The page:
Clichéd advice rubs salt into our wounds when our goal is in sight day after day, year after year, with nothing blocking us except our own choice to do nothing. On the surface, it seems that we know precisely what to do. “What’s wrong with me?” you might ask. “Why do I keep putting off what’s important?” While I can’t offer a one-stroke solution, I’ll point you to the beginning of the problem: recognize that the problem is not what you think. A cliché is worse that useless, because a cliché will mask the problem and keep you stuck in an inaccurate perspective.
Here’s a working example. Let’s suppose you plan a day to really get to work on your book, your bathroom renovation, or your business plan. The day comes, and you spend the full day plopped on the couch binge-watching shows that you don’t even like that much. As the stars come out and midnight approaches, you ask, “What’s wrong with me?” You might recall the cliché: “A journey of 1,000 miles begins with a single step” – and yet, day after day, choose not to take the first step.
Maybe you’re lazy and maybe you’re not. Either way, you failed to motivate yourself in one specific instance. You lacked effective tools to use in the moment. And should the same situation arise again, you aren’t sure what you will do next time. Here is a simple method to begin wriggling free from the deadlock of blindly applying clichés to your situation.
Notice the Pattern
Resist the base impulse to revert to your default pattern. In the matter of feeling shame after an unplanned day of laziness, notice what you might be most prone to do, if acting from the lower version of yourself. Would you say to yourself, “I guess I’ll try harder next time,” or, “tomorrow I’m really going to get serious”? Would you call a friend who is likely to comiserate with your plight, but not motivate you to take any action? Would you drink alcohol or light up a cigarette? Would you lay in bed for the whole next day? Go on a cleaning or organizing frenzy? What is the action you would most likely take should you succumb to the gravitational pull of your comfort zone? What words would you say? What emotions do you usually feel? What does your most familiar experience look like on days when you did not follow through your plans? The key is to notice the pattern without judgment and to be clear what happens when the autopilot behavior kicks in. What sets the process in motion, and what feels good in the moment about taking the bait? Self-destructive patterns have an addictive quality that we need to acknowledge if we are to have any hope of breaking free.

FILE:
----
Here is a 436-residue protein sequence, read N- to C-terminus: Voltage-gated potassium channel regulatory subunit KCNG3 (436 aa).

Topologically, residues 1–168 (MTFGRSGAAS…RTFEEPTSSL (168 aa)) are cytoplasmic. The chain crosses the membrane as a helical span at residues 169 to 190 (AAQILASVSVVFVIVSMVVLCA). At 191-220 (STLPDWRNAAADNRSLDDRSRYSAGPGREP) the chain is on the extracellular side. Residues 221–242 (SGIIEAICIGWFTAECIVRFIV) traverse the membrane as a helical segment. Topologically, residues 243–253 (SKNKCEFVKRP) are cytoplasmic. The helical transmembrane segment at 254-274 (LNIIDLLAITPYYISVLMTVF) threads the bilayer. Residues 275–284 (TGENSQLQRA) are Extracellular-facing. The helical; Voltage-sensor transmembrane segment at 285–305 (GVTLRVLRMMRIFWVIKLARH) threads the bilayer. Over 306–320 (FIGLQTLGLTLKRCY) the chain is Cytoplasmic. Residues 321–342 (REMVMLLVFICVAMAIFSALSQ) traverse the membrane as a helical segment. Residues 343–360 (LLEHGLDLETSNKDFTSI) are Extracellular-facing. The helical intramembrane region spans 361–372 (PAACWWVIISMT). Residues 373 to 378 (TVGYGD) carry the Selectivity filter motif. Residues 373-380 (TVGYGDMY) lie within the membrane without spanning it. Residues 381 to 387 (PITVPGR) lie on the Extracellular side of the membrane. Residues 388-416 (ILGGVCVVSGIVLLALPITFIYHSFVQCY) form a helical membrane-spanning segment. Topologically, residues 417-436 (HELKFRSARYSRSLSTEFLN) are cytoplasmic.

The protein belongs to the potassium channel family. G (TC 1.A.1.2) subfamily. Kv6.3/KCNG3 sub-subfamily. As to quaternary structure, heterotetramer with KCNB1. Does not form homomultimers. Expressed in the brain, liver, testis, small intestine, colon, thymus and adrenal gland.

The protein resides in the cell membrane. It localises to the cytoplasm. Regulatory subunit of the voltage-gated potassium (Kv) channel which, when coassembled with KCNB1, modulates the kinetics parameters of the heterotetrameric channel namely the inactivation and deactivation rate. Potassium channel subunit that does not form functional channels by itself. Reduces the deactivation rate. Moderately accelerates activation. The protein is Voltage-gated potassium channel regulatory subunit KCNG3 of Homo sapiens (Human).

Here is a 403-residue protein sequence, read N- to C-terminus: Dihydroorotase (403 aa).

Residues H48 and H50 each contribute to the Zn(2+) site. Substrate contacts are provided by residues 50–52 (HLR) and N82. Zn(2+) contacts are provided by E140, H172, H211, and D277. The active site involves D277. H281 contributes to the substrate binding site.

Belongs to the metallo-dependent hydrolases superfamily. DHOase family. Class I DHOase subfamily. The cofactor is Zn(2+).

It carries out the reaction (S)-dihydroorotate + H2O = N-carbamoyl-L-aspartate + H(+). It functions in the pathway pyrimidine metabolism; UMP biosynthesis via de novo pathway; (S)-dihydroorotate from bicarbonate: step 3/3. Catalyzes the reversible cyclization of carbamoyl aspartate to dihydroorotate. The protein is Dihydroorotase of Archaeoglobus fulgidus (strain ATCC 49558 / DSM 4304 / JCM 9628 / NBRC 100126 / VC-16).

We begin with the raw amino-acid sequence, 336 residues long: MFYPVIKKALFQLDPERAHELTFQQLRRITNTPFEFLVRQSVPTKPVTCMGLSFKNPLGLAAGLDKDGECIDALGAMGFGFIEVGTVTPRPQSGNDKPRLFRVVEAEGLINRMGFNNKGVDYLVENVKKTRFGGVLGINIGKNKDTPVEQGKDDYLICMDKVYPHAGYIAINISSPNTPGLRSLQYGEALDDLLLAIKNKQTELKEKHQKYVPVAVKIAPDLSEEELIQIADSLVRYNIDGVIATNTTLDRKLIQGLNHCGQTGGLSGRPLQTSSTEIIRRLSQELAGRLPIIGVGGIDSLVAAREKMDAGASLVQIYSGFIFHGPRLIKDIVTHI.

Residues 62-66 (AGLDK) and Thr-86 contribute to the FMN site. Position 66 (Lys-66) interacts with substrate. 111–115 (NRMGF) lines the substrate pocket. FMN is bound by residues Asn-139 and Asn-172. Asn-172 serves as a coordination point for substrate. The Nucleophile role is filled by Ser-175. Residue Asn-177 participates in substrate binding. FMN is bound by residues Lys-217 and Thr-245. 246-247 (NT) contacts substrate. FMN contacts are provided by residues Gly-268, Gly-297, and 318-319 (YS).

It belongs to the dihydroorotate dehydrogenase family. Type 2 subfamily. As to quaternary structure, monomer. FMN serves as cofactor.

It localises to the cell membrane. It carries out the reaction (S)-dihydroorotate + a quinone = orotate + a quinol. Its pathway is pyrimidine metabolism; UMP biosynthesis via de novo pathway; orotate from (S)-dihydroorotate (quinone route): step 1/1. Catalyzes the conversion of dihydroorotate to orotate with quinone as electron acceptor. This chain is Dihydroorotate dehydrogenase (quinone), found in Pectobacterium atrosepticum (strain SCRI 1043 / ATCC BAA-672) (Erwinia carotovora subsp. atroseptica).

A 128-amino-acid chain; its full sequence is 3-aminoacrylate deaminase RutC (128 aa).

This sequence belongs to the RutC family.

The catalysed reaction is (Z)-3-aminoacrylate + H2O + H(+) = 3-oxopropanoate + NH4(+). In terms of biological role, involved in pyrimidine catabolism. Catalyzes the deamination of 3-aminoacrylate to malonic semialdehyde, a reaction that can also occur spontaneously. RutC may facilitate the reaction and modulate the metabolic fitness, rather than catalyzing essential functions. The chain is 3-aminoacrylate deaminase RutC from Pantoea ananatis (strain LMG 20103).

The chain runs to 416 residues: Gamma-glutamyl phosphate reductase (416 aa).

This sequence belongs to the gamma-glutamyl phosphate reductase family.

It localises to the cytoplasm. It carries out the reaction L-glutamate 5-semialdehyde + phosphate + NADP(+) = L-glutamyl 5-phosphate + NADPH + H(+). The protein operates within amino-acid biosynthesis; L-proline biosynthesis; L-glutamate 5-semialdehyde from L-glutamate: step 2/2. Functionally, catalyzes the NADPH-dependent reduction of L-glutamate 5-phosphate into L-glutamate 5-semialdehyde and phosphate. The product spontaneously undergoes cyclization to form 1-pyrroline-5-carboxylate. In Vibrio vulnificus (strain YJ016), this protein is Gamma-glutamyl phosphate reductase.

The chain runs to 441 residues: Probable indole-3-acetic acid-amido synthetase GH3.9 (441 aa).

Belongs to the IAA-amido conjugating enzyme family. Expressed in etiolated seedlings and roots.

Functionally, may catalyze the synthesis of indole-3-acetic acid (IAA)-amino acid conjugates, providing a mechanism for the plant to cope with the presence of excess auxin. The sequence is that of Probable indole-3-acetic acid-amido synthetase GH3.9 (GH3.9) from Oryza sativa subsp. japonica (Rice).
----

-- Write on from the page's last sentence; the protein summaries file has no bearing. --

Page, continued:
Identify Catalyst Habits
At what moment did you make the first decision that sabotaged your efforts? Most of the time, we make a series of small decisions that compound on top of each other (read The Compound Effect by Darren Hardy or The Slight Edge by Jeff Olsen).
Here are some bad catalyst habits that I’ve identified for myself:
- Unplanned snacking
- Sitting on the couch during the workday (even for ten seconds)
- Checking email outside of designated times
- Skipping over a task I wrote down on my daily plan
- Opening social media outside of designated times
- Personal texting during work hours
Here are some positive catalyst habits I have identified, which can set things onto a better course:
- Handling a dreadful but important task, and getting it completely done
- Writing a blog post like this one
- Reading a book
- Setting a focus timer and only working on one thing until the timer runs out
Positive catalyst habits tend to take more continuous effort to keep in motion, which is important to factor in during the next step.